I went surfing last weekend. Spoiler alert: despite my time in California I’m not all that great. But, I can catch a wave and stand up a bit. The waves at the beach in Rabat on Sunday were modest but good- 2 or 3 feet. And really, there’s no experience like intense boost from water that you get from catching a wave. I took surf lessons from a guy named Wassim, whose wife, Sarah, manages the American Fulbrighters here in Morocco.
I’ve been going to the beach pretty regularly. It’s a great place to swim, the water is refreshing, it’s great exercise, and a thrill to swim (or surf!) while looking at the fortress of the kashbah. This past Sunday, I noticed that the water was up much higher than it had been in previous few weeks I’ve been here. The first few weeks of swimming, I had to walk out 50 or 100 yards to get into water that was deep enough that my feet couldn’t touch the bottom. This past weekend, the water had covered much of the beach, and the lifeguard’s chair (generally unoccupied) was surrounded by water.
So why now? What made this Sunday different than the previous few weeks? I had presumably been out at most different phases of the tide. I got home, washed the salt off me, and had a little dinner at home.
Even though I’m over in Morocco, I try to keep in an eye on the weather in the Gulf. This is partially out of habit and interest- I like geeking out of the weather. And, my interest is tropical weather is partially out of necessity. While I have a good friend looking after my house and my dog, I’m still a bit concerned about their overall condition.
Of course, the internet makes all this easy. The National Hurricane Center puts its forecasts up online, as do many commercial weather companies, so anyone with an internet connection anywhere on earth (save perhaps North Korea and a few other repressive regimes) can see them. (This also means that I can easily connect with most of you via the ‘net. Skype, FaceTime, email and WhatsApp all get here. So, please don’t be shy about calling me using the web!)
The Hurricane Center showed what I had suspected- there was a storm in the central Atlantic. I knew about storms starting in Africa, but had not thought much about them impacting Africa. Hurricanes often take a circular path across the Atlantic. Many start as low pressure systems that originate near Mauritania or Mali about 1,000 or 1,500 miles south of Rabat. They travel across the Atlantic, following the edge of the Bermuda high pressure zone, and then curve around, eventually finding their way to Ireland, Iceland, and other parts of the North Atlantic. Depending on the movements of the Bermuda high pressure system, and other big weather systems, sometimes these storms venture west and impact the Caribbean or North America, and sometimes they stay east- staying clear of the Americas. (There are other tracks that hurricanes can take too, but these are some of the basics).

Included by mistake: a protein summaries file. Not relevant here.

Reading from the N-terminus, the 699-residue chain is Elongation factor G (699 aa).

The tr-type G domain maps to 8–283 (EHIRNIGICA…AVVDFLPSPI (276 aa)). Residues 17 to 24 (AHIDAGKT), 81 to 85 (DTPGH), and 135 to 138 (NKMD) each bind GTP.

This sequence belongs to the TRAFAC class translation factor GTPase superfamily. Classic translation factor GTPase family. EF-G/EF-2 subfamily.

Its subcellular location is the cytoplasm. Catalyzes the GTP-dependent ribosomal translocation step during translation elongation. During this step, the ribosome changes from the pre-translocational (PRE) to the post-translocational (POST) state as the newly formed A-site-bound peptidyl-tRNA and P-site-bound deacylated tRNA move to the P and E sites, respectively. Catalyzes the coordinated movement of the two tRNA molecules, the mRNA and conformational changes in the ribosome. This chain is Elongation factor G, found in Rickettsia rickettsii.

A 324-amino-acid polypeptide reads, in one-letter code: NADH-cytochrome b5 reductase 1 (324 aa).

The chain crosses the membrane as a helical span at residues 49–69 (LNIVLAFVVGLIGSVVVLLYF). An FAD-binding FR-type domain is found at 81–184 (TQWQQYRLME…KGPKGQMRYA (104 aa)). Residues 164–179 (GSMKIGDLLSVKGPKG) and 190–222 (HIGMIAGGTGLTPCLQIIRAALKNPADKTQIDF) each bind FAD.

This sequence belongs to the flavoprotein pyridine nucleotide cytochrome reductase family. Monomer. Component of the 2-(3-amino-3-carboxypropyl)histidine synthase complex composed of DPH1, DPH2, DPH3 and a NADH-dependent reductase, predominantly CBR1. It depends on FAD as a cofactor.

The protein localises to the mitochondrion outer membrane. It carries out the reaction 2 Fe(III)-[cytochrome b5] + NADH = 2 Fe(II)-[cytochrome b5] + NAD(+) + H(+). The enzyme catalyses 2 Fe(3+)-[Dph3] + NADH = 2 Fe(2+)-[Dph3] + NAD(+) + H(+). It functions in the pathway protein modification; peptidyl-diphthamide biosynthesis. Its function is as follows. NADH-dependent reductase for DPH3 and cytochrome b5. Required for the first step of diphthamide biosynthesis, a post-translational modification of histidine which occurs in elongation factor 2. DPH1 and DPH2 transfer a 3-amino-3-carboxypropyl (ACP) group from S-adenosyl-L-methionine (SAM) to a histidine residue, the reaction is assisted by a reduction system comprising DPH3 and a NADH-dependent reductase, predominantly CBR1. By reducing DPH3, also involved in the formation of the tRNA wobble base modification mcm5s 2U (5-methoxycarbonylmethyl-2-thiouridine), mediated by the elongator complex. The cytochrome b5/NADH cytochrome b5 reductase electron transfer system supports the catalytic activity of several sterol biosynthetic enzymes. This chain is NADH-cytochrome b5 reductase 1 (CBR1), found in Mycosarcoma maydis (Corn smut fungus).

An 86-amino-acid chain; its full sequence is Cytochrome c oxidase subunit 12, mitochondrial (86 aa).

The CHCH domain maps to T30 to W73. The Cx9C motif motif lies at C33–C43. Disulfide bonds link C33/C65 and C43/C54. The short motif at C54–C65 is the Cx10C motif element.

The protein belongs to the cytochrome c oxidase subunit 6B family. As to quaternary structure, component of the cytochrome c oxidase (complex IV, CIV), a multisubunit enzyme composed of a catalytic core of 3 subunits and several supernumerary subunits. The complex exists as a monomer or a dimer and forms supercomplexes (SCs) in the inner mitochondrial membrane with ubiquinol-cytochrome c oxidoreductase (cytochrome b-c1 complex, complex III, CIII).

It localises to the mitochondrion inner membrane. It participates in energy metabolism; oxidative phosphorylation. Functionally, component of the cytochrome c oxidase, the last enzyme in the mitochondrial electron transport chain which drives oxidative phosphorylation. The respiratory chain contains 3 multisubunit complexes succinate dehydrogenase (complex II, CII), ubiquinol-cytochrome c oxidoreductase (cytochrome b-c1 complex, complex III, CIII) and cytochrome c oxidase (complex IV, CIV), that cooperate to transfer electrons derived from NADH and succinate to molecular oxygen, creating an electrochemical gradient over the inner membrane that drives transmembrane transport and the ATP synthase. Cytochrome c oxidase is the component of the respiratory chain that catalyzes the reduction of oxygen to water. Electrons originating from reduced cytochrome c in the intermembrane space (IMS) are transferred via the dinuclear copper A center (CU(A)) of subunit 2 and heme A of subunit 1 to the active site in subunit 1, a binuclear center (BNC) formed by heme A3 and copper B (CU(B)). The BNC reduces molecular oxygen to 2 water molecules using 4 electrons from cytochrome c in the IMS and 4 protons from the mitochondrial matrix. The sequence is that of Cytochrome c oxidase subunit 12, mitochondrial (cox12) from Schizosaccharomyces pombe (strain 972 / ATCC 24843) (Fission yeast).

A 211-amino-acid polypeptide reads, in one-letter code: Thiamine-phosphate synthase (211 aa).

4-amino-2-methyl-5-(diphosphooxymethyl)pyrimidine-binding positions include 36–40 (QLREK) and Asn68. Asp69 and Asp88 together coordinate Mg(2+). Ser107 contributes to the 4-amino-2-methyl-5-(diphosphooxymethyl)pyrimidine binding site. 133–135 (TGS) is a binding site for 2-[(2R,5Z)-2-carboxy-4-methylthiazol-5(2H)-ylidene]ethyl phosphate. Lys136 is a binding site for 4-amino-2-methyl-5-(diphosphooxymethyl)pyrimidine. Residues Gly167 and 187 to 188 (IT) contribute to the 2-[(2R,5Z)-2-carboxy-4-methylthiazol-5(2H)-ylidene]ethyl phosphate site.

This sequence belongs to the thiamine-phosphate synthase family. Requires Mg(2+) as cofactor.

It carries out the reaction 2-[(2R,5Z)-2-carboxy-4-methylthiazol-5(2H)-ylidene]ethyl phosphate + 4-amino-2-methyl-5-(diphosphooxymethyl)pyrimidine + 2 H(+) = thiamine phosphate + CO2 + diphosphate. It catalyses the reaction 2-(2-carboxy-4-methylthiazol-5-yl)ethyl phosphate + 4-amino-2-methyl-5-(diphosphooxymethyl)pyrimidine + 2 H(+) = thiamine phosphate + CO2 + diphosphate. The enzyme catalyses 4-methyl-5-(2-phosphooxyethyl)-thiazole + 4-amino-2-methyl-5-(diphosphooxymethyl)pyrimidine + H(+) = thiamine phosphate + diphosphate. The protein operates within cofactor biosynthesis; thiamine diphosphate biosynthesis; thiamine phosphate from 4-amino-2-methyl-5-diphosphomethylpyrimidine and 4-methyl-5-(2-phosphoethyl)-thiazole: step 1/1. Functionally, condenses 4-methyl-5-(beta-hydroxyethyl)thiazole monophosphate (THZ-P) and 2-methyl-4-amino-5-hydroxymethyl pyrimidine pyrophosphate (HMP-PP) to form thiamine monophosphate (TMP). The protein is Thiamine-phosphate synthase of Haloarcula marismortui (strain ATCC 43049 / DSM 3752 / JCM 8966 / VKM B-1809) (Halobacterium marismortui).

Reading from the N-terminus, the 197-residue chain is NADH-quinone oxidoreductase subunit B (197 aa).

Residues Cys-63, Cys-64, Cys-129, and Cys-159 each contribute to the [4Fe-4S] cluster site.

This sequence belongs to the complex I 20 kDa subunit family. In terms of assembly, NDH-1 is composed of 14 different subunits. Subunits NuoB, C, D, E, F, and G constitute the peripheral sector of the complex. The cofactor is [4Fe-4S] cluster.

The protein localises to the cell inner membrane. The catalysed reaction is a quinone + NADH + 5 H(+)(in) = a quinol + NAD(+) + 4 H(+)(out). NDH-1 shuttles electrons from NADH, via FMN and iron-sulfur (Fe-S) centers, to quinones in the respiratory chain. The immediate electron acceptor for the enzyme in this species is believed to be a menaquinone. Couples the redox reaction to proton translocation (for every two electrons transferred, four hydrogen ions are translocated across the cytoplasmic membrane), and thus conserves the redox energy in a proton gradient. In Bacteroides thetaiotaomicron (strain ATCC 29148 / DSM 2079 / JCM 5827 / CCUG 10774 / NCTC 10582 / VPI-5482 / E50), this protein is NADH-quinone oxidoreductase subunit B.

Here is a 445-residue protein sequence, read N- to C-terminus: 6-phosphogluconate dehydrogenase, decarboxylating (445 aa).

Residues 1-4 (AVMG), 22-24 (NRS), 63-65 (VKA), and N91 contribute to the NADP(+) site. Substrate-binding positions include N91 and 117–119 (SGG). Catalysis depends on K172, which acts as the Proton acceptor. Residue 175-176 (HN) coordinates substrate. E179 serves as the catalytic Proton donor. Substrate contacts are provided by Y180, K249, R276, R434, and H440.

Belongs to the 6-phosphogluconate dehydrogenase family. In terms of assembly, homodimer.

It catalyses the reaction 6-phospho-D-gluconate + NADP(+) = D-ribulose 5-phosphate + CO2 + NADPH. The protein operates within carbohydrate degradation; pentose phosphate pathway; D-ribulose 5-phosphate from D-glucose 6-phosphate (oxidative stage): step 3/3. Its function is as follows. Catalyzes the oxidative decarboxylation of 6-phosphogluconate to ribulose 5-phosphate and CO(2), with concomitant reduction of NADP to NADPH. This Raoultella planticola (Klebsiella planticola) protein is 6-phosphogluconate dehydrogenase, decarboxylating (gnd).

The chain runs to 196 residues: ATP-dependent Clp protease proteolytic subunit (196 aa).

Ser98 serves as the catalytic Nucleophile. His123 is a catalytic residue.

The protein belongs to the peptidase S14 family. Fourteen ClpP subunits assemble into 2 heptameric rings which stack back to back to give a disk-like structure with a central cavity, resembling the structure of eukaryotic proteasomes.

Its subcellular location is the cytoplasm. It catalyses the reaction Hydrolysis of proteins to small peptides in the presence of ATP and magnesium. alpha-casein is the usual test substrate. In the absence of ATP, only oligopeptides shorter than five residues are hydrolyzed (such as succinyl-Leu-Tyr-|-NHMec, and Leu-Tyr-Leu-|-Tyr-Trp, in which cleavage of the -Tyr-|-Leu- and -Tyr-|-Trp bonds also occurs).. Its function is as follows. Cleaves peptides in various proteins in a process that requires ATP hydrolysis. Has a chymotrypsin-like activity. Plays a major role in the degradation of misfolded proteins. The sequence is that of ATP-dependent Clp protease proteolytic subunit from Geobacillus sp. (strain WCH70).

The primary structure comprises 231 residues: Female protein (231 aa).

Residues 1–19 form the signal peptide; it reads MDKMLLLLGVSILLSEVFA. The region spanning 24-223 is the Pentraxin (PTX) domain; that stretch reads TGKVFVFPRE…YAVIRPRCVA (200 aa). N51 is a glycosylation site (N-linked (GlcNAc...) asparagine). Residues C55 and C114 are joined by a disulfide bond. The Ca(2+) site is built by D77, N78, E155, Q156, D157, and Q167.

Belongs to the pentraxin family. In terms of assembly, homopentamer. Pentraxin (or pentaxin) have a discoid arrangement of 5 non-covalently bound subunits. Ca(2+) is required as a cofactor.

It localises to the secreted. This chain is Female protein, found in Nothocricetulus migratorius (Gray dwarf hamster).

In the second half of September a hurricane formed in the central Atlantic. Most people in the US probably paid little attention to it, but Lorenzo was one of the largest storms on record. It eventually became a Category 5 storm, and the furthest east storm to reach that designation.
Here in Morocco, the waves on the coast were rough all week. They crashed along the rocky coast, seeming to grab at the shore, reminding me of why there are large blocks on rock that fall into the sea. There’s a large wave break at the edge of the harbor, I watched as trains of waves rolled against this. The wave break does it’s job- water levels were up in the harbor, but the beach was open for surfing, and fishing boats could head out to sea- or return home to safety.
There are wave breaks all along the coast- sometimes these are piles of rocks, other times more engineered structures. It’s possible to deal with the ocean- and I don’t doubt the ability of these structures to cope with a system like today. But there are also places along the coast, where the ocean has crept closer to land. On a peaceful day, or even a mildly stormy one, it’s a beautiful site, and people were out enjoying the scenery. But what happens if the coast reaches the road nearby? Surely one could fix the road, add more wave breaks, and secure some safety. But, as storms in the Atlantic become more severe as climate changes, will repairs need to be made more frequently? And how many more coasts experience an unusual storm, a particularly intense day out of season? That is certainly something I’ll be thinking about during this year, and something I hope to work on more closely when return home.
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